Shares of biotech company Xenetic (XBIO) has soared 302% since market open at the time of writing. The company is focused on advancing XCART, a personal CAR T platform technology targeted at tumor specific neoantigens.
Xenetic’s partner, PJSC Pharmsynthez has reported in a press release positive data from Phase 3 clinical trial leveraging PolyXen. The leverage provided development of a treatment for anemia in patients with chronic kidney disease (CKD).
PolyXen is Xenetic’s patent-protected platform technology designed for protein or peptide therapeutics. It enables next gen biological drugs by the prolonging of a drugs circulating half-life and potential to improve other pharmacological properties.
The technology was used to develop Epolong (also known as ErepoXen or PSA-EPO), a polysialylated form of recombinant human erythropoietin, a hormone produced by the kidneys to promote blood cell production. Pharmsynthez reported in its press release that Epolong is under investigation with the goal of reducing the required dosing frequency and reducing potential side effects, as compared to existing EPO products.
The data study
As reported in the press release issued by Pharmsynthez, the pivotal Phase 3 multi-center randomized study was conducted in Russia by Pharmsynthez and was designed to study the efficacy, safety and tolerability of Epolong in comparison with Aranesp® (darbepoetin alfa), the current leader in the long-acting erythropoietin segment.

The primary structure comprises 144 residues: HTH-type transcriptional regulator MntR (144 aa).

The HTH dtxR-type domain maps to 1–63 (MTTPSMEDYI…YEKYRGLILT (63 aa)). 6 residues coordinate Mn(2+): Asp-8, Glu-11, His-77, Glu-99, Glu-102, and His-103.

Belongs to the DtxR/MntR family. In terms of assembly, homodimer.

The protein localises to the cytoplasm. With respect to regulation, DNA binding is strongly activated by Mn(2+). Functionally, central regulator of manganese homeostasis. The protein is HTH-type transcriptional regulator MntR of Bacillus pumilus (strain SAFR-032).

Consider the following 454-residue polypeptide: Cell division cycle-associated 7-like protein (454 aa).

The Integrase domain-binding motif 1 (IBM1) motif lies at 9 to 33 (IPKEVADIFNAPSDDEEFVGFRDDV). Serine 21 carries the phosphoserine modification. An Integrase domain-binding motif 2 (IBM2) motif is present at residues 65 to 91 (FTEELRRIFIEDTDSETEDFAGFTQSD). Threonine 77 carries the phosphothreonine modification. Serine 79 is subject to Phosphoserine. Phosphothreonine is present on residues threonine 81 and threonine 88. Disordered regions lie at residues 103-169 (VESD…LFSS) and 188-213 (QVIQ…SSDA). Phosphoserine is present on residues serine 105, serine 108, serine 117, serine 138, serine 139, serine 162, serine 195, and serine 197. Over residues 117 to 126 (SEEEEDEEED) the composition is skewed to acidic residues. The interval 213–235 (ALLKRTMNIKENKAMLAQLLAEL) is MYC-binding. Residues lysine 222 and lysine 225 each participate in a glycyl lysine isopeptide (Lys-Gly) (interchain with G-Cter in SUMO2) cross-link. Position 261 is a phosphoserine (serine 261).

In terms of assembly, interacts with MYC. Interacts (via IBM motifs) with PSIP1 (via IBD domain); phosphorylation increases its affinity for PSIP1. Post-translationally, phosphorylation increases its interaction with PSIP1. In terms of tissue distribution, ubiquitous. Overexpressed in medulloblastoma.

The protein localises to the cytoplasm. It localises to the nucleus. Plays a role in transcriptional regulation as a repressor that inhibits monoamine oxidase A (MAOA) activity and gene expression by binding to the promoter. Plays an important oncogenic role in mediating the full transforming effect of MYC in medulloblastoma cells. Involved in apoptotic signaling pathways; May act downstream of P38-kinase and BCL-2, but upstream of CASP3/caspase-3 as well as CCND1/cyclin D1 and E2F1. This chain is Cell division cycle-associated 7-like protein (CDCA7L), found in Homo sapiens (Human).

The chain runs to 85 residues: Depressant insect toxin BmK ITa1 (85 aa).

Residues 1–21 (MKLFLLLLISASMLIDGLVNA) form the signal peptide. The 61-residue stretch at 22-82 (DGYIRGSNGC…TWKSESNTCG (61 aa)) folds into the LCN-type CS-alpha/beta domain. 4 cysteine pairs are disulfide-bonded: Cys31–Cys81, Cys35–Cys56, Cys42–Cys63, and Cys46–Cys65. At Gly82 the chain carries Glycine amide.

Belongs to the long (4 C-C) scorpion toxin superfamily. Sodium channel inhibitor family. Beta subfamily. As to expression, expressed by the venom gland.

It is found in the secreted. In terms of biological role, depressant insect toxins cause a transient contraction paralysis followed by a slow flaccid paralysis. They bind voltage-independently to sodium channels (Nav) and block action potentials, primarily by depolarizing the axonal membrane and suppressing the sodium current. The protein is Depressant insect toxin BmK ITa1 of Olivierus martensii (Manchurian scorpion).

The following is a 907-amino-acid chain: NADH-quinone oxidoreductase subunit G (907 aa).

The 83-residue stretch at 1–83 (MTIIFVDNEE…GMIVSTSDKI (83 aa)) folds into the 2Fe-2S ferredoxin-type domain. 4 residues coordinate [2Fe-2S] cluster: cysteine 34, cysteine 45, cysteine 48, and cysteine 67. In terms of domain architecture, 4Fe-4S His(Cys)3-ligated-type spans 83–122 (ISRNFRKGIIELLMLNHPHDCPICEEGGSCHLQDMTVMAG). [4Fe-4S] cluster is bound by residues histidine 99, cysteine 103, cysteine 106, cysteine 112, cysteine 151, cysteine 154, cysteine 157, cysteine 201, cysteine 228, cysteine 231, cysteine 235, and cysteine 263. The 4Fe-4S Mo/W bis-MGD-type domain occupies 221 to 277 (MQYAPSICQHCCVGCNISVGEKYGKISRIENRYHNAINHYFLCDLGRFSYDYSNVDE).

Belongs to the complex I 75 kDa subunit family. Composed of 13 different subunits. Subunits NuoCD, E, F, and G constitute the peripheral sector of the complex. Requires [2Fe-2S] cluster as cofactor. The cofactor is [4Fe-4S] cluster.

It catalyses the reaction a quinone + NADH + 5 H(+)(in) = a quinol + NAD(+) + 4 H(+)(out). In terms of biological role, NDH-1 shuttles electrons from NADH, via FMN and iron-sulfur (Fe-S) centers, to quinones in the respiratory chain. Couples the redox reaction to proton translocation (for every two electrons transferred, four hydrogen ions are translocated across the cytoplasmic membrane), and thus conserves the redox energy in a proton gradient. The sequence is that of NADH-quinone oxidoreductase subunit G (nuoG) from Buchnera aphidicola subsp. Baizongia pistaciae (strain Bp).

The study enrolled approximately 150 patients with CKD across 36 medical institutions. The results of the study indicated that Epolong was non-inferior to Aranesp with respect to primary and secondary endpoints. Furthermore, the proportion of patients who achieved the target hemoglobin range (10.0-12.0 g/dL inclusive) during the evaluation period was 74% in the Epolong group versus 52% in the Aranesp group.
Pharmsynthez also reported that the study revealed that the proportion of patients who exceeded the target threshold level of hemoglobin (12.0 g/dL) was 3.5 times greater in the Aranesp group than in the Epolong group (34.7% versus 10.0%, respectively).
In clinical and preclinical settings, therapeutic proteins polysialylated with the PolyXen platform have been shown to have extended circulating half-life, improved thermodynamic stability and resistance to proteases, while retaining pharmacological activity. PolyXen has been demonstrated in human clinical trials to confer prolonged half-life on biotherapeutics such as recombinant human erythropoietin and recombinant Factor VIII (“rFVIII”).
PolyXen has potential utility in other molecule classes such as peptides and small molecules. The Company is leveraging its PolyXen technology through an exclusive license agreement with Takeda Pharmaceuticals Co. Ltd. in the field of coagulation disorders and receives royalty payments under this agreement.
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